The slogan #AllLivesMatter is often offered in response to #BlackLivesMatter—sometimes out of anger, sometimes out of a desire for peace—but never from a place of full understanding.  #AllLivesMatter is not a liberation movement. It is certainly a true statement akin to the the first Unitarian Universalist principle, “the inherent worth and dignity of every person” or, as we say often with the children, “each person is important.” All lives do matter. But all lives aren’t under assault. All lives don’t have to deal with racism the way Black lives do. When we insert “#AllLivesMatter” into the struggle against racism, it erases the unique experience of Black people, and it erases White society’s role in perpetuating racism. Garza says, “Progressive movements in the United States have made some unfortunate errors when they push for unity at the expense of really understanding the concrete differences in context, experience and oppression.”

 As a predominantly White, liberal, suburban congregation, the SJAO committee’s hope and prayer is that we understand and support:

  • that far too many Black people and other People of Color feel unheard, disrespected, forgotten, marginalized, penalized, demonized by generations of social, political and economic systems and refuse to live that way anymore; and
  • that we must actively support, participate in, and take risks with our partners in the Black Lives Matter movement, always keep in mind Martin Luther King’s first principle that nonviolence is a way of life for courageous people.

The assertion that black lives simply have value has been perceived by many in the mainstream and many “allies” as attacking and devaluing the life of other human beings.  If we actually believed that all lives matter, the act of asserting that oppressed persons have value could be celebrated as an act of devotion, patriotism, love… a prayer, a BLESSING, a SONG!

The liturgy goes a little something like this:

Leader:  May we learn. May we participate. May we be courageous. May we take risks.   Let us say clearly, proudly and courageously…

All:  Black Lives Matter!

Leader: “Black Lives Matter”

Let the people say: “Amen.”

Now we propose to witness in a new way.  We propose to place a Black Lives Matter  banner on UUS:E grounds, outside of the church on the road, by our mailbox. 

For further reading, see:

Alicia Garza’s “A Herstory of the #BlackLivesMatter Movement.”

Read the 2015 Unitarian Universalist Association General Assembly’s statement on Black Lives Matter.

Read about a Black Lives Matter installation at the Unitarian Universalist Association headquarters.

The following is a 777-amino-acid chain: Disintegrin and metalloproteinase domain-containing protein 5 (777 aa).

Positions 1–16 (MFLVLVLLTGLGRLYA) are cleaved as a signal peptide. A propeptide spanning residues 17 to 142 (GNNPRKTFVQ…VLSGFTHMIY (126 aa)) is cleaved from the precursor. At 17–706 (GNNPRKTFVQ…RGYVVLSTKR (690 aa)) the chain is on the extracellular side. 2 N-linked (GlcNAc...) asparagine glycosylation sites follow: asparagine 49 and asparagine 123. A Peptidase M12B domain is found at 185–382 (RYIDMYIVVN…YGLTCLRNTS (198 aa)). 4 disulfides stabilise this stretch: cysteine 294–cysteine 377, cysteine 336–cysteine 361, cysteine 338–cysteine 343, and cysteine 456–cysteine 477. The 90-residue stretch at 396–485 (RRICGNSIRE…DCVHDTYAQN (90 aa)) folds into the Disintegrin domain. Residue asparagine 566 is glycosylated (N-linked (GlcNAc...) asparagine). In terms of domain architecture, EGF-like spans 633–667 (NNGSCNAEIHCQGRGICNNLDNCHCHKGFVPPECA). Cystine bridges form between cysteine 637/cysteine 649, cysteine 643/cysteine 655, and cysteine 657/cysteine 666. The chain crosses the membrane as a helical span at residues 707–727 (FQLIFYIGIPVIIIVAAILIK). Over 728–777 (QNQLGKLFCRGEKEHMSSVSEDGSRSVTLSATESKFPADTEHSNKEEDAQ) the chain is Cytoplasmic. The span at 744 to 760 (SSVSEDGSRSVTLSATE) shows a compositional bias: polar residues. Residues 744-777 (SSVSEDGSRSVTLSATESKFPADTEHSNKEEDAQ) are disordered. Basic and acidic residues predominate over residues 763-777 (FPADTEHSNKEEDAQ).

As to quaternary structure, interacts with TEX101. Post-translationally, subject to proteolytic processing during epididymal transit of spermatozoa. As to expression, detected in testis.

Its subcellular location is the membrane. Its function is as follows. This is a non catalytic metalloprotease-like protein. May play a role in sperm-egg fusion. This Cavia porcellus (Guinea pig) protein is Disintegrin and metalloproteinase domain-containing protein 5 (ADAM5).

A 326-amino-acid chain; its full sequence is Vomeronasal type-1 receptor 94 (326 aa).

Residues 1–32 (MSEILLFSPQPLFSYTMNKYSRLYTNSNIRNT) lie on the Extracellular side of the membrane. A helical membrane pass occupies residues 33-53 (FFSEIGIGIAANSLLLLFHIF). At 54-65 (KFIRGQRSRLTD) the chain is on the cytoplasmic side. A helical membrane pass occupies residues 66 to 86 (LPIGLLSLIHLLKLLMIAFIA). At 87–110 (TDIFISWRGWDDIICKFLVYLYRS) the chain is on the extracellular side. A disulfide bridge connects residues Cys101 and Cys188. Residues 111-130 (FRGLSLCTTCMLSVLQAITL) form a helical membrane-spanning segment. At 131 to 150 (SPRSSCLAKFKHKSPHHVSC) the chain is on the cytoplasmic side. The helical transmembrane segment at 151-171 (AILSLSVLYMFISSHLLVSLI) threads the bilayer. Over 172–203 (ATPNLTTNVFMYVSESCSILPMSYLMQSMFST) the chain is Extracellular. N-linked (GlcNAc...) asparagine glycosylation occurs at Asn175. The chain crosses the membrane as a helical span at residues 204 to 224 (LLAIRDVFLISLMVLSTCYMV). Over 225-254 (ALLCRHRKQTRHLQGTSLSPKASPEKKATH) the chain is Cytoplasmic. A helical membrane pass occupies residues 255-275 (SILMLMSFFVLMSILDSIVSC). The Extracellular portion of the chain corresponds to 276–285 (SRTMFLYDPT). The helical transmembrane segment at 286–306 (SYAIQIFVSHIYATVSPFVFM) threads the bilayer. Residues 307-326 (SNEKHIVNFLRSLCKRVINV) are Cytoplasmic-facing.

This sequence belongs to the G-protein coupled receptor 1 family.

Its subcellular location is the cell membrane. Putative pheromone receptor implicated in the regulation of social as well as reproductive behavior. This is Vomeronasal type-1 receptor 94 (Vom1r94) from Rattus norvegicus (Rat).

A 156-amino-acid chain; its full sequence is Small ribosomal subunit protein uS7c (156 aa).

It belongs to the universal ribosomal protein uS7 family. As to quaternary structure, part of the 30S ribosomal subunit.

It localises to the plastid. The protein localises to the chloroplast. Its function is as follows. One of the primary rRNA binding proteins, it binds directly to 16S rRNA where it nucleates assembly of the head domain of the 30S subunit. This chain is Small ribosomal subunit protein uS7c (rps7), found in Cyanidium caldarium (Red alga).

Read about Black Lives Matter signs being vandalized.

See Rev. Josh’s 2015 sermon #BlackLivesMatter.

Se Rev. Josh’s 2016 sermon, “Perhaps Struggle is All We Have.”

 Get involved!

All are welcome to attend the planning meetings of the Social Justice/Anti-Oppression Committee (SJAO) which take place on the first Tuesday of every month at 7pm in Rev. Josh’s office.  Contact our office at 860-646-5151 or [email protected]


Goals of the UUS:E Social Justice Committee:

One of our primary Social Justice Committee goals is to achieve a better balance between our advocacy and service work within the Greater Hartford community and our connective work within our own Unitarian Universalist Society: East community. We are accordingly working harder to listen and to respond to stories of our own members and friends. As a starting point, representative members of our Rainbow Alliance and Social Justice committees have been meeting together to determine how Unitarian Universalist Society: East can be an “additionally welcoming” place for gay, lesbian, bisexual and transgender (GLBT) members and friends. Rainbow Alliance and Social Justice will accordingly cosponsor an appropriate range of educational, legislative advocacy and relationship oriented activities. Some suggestions have been forums,movie nights and direct discussion opportunities (e.g., getting together in members’ homes). During our last meeting, we also discussed”radical communication” as a possible metaphor (e.g., more openly sharing our individual journeys and our resulting hopes and dreams).

Our Mission:

“When people come together to work on social justice projects, they break the bonds of individualism and isolation that fragment communities. They make sacred space for one another. Together they explore the issues that tear at their hearts, and cause them concern for the future. The issue and the passion can only come from them. And, together, they partner with others to understand their place in the community, the gifts they bring to the community, and the hopes and dreams of others. Too many people think that spirituality and social justice are at opposite ends of the continuum, even polarized from one another. In truth, neither can be fulfilled without the other.” Rev. Jeanne Lloyd

The Social Justice Committee (SJC) fosters and focuses the passion for social justice among the members and friends of Unitarian Universalist Society: East by undertaking certain activities itself, and by providing an umbrella forum for the initiation, coordination and lifting up of social justice activities in other groups at Unitarian Universalist Society: East. In doing so, we cover the full spectrum of social justice work, including service (S), education (E), witness (W), advocacy (A), community organizing (CO) and transformation (T).

Activities of the Social Justice Committee